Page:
Keeping the fires of innovative spirit burning


We should ensure that the best of us do not become available to the highest bidder

It is highly creditable indeed that India is achieving a growth rate of 8 to 9 per cent in recent years. But it is incredible that with such a growth rate and abundance of technical manpower, Indian DNA is not on the products which rule the world such as personal computers, digital cameras, cell phones, iPods, DVD players, plasma television sets or medical breakthroughs like stent.

The list is long. India has no products which have revolutionised the world scene. Or do we excel only in the development of revolutionary concepts like zero or in soft skills like computer software?

Nor do we have innovative companies such as Google, Apple or Microsoft. Our IT giants are really glorified sub-contractors to the elite corporations of the world. Our great manufacturing enterprises are just makers of products engineered by others. Even celebrated businessmen such as Lakshmi Mittal just built on existing entities.

Gates example

Recently, there was an interesting story that Bill Gates was awarded an honorary doctorate by his Alma Mater, Harvard University. Thirty years ago, he did not think twice before dropping out of the prestigious institution to promote the legendary company.

As a student, he was said to be incredulous that no one was seeing the dawn of the digital age on the horizon. Think of the spirit behind the birth of products which never existed before. What do you say of a product like iPod from the stable of Steve Jobs? We are second to none in music. How come we did not think of it?

Have you come across any young person who is prepared to drop out of an IIT or IIM to throw himself into unknown waters to follow a dream? There will be formidable parental, peer and social pressures to prevent him from pursuing such a course, even if he is willing to take a path less travelled. The brilliant fellow finally goes on to become an outstanding executive of some body else’s dream.

So it so happens that the best of the corporations of the world have Indian top executives whether they are soft drink giants like Pepsi or telephone companies like Vodafone or even technology companies like Microsoft. We are justifiably proud that our managers are seemingly in charge of the world corporations which control the modern world.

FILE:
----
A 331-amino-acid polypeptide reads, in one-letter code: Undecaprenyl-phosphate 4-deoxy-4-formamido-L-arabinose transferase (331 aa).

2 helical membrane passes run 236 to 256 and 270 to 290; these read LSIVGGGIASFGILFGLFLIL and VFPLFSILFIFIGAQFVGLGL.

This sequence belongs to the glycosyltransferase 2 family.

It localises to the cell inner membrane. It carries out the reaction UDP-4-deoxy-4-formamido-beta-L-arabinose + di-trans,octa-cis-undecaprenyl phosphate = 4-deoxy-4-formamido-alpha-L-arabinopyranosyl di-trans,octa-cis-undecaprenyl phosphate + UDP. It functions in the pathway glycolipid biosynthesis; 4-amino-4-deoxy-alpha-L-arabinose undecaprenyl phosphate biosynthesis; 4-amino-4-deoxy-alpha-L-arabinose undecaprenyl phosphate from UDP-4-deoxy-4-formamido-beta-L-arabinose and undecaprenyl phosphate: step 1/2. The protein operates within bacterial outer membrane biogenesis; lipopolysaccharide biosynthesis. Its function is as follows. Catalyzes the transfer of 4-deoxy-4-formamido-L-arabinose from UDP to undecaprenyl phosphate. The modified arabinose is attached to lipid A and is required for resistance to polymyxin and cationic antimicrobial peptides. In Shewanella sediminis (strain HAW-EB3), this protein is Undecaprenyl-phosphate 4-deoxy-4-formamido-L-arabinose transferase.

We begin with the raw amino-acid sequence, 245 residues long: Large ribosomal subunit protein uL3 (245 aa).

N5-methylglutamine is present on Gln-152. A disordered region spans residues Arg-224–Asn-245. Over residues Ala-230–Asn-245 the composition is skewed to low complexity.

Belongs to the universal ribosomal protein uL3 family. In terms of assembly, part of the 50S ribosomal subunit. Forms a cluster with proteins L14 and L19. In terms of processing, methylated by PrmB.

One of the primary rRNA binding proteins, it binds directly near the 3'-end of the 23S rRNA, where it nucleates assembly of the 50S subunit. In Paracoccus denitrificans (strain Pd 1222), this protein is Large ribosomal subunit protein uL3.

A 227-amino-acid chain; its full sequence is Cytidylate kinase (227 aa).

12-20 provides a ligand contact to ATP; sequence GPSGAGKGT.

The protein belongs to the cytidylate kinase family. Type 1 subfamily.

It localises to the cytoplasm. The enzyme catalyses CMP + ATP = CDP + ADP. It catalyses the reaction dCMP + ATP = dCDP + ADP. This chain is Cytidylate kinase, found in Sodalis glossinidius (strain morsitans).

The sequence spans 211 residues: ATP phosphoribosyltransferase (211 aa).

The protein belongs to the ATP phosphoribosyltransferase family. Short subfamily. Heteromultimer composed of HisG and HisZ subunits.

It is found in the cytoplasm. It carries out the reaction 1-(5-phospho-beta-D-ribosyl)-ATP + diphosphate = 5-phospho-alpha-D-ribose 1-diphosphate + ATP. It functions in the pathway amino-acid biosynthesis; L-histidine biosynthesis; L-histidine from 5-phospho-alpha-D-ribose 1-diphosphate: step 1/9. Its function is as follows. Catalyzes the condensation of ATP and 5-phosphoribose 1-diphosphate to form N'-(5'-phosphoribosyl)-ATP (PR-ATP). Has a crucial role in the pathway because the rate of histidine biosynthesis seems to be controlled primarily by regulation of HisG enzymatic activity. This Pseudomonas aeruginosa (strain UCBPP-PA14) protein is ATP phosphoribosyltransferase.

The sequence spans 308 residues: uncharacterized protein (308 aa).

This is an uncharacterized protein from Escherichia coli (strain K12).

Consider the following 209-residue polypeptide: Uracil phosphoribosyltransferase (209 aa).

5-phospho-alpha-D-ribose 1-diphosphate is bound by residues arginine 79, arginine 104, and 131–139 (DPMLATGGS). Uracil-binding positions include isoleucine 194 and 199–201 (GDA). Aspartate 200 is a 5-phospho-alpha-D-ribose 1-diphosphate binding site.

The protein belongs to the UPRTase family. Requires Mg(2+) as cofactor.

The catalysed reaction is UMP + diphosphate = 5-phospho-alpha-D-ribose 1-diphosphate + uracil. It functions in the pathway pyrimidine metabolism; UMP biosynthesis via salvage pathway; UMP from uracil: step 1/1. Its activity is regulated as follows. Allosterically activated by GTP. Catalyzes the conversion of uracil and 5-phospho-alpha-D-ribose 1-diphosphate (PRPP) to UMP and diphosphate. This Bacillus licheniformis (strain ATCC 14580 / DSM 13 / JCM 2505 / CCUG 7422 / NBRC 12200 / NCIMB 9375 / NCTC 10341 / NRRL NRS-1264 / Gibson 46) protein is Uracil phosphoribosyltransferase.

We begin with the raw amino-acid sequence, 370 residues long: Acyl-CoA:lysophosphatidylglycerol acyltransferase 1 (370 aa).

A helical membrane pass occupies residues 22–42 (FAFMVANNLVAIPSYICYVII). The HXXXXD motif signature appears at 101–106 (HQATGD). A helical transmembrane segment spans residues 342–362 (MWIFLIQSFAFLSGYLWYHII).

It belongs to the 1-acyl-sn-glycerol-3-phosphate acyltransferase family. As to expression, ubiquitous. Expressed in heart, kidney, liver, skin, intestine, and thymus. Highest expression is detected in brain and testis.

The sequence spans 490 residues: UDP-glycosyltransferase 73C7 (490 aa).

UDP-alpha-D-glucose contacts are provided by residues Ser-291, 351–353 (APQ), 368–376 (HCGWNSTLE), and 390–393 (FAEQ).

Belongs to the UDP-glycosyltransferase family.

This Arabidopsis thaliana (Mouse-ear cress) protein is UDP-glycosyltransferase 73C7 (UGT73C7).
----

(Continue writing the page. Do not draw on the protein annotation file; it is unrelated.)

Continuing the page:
We are not tired of praising ourselves on their Indian ancestry little realising that they are mere generals on the field in wars commanded by others. Even our fine technologists follow great masters of innovation. The chief scientist of Google is Krishna Bharat who joined that company just in 1999. There are path breaking Indian scientists in great corporations of the world. Alas, we have no path breaking products.

Do we get adversely affected by the structured curriculum of the excellent Indian education and hypnotised by the security of a degree from a premier institution? Are we looking for nirvana early in life and in the process are we cursed to become high income elitist mercenaries of the great corporations of the planet and sacrifice our creative talents.


But where high academic credentials are of no significance, our products are good. In the field of cinema or fashion or art or in writing we are trail-blazers. Arundhathi Roy did not go to an IIM. Rahman did not attend any premier music institution. So is painter Hussain or Satyajit Ray. If Bill Gates had completed his Harvard degree, perhaps he would have ‘languished’ as Chairman of IBM.

Still it is not anybody’s brief that a good education is not necessary. But innovative thinking should be a part of education and encouraged by design. Venture capitalists should extend a hand to innovative thinkers. Universities should ensure that researchers continue to do research. Young persons who have dreams should be saved from the shackles of suffocating straight jacket education to think freely.

Here the parents, universities, private business enterprises and the state should form a holy alliance with a hidden agenda to keep the fires of innovative spirit burning in the brilliant minds of our youngsters.

We should ensure that the best of us do not become available to the highest bidder.

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